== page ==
Some people, like me, think AC/DC were a good band that never reached the heights they had with Bon Scott. Others think they have been awesome for the last forty years, and who am I to argue with them? I do feel that the band lost a certain spark with the premature passing of the Scot, another notch on the bed of music stars and self-destructive ends.

And yet, most of the songs I like come from the post-Scott era. I’m hypocritical like that. I just appreciate the commercial aspect of the 1980 and beyond band, while accepting the original group had a rawer intensity to their music, which surpasses the more commercially successful variation.

"My new schoolmates threatened to kick the shit out of me when they heard my Scottish accent. I had one week to learn to speak like them them if I wanted to remain intact. 'Course, I didn't take any notice. No one railroads me , and it made me all the more determined to speak my own way. That's how I got my name, you know. The Bonny scot, see?"
Bon Scott

"I think after Bon [died] I felt horribly grown up in a way, when you're young you always think you're immortal and that time really spun me around"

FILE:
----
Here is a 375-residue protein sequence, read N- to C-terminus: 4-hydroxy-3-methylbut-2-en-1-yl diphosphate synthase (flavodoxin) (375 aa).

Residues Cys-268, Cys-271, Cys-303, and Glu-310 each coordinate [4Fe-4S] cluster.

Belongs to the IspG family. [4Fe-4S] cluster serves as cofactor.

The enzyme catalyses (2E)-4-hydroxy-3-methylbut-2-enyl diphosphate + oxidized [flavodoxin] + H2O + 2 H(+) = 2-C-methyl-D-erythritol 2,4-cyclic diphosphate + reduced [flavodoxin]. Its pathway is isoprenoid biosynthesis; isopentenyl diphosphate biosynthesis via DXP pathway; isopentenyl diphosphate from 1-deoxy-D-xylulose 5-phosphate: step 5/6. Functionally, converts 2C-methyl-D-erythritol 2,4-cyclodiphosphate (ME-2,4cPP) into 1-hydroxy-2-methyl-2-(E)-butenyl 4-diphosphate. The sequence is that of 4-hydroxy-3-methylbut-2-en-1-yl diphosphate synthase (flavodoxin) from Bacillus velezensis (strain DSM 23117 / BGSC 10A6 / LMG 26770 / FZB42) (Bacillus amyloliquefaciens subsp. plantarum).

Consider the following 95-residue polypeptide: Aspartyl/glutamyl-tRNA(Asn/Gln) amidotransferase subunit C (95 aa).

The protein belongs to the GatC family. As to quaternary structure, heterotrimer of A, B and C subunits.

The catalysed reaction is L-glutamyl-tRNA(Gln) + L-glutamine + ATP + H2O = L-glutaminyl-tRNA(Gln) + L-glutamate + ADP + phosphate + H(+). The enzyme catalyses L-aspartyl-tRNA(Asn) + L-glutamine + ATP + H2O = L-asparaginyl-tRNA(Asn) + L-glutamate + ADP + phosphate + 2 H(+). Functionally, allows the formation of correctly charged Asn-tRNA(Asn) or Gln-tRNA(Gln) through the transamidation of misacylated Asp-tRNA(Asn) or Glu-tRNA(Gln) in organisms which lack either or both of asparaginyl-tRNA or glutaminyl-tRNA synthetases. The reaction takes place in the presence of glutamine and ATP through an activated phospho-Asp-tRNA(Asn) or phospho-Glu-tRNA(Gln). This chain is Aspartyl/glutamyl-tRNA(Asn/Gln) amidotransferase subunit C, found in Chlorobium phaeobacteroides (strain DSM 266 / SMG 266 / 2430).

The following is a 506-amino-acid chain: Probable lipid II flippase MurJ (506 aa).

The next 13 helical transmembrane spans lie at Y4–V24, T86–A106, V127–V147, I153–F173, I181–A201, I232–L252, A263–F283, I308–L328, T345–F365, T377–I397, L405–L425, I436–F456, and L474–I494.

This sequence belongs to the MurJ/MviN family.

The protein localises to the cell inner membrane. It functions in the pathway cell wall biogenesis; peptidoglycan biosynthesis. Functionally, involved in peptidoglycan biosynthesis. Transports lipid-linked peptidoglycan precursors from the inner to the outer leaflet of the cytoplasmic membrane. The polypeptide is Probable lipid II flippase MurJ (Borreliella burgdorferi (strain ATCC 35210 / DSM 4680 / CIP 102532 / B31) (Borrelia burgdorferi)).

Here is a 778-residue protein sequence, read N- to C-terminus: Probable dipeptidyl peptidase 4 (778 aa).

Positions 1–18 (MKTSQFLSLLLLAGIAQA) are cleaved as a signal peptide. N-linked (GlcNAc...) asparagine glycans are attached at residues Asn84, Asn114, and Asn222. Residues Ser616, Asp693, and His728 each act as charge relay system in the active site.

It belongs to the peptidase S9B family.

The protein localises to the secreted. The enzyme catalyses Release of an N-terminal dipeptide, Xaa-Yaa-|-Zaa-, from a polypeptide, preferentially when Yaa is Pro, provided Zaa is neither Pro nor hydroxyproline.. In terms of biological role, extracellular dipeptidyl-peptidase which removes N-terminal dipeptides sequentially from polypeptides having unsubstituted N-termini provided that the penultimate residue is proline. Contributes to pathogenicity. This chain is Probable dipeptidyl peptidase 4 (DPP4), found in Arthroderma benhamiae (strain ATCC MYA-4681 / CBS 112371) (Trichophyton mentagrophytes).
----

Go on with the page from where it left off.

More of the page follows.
Angus Young

Songs to appreciate from AC/DC include the obvious tracks: Back in Black, Highway to Hell. But I’d like to give a small moment to the trope-namer of this section. Let There Be Rock isn’t the sharpest, the best ear worm, the chart legend. It is however an earnest example of the band having fun with their sound. 

Alex Harvey

“These people who wreck hotels, it's a form of pollution. It's needless. Smashing up a hotel is exactly the same as some firm coming along and dumping oil waste in a lake, then saying, "It'll be cool, man, we can pay for the damage.' It's a mental disease, which causes friction. No one needs that." Alex Harvey, 1975

The mad man from the poverty stricken Glasgow slums, Harvey took rock music, turned it upside down, added pathos and insanity, and changed the face of music worldwide, gaining acclamation from even folk like Andy Williams, before dying stupidly young in 1982.